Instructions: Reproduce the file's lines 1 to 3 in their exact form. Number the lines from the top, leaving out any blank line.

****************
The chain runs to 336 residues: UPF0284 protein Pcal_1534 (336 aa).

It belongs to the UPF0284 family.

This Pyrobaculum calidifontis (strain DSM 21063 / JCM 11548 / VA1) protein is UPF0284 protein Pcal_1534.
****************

The chain runs to 336 residues: UPF0284 protein Pcal_1534 (336 aa).

It belongs to the UPF0284 family.

This Pyrobaculum calidifontis (strain DSM 21063 / JCM 11548 / VA1) protein is UPF0284 protein Pcal_1534.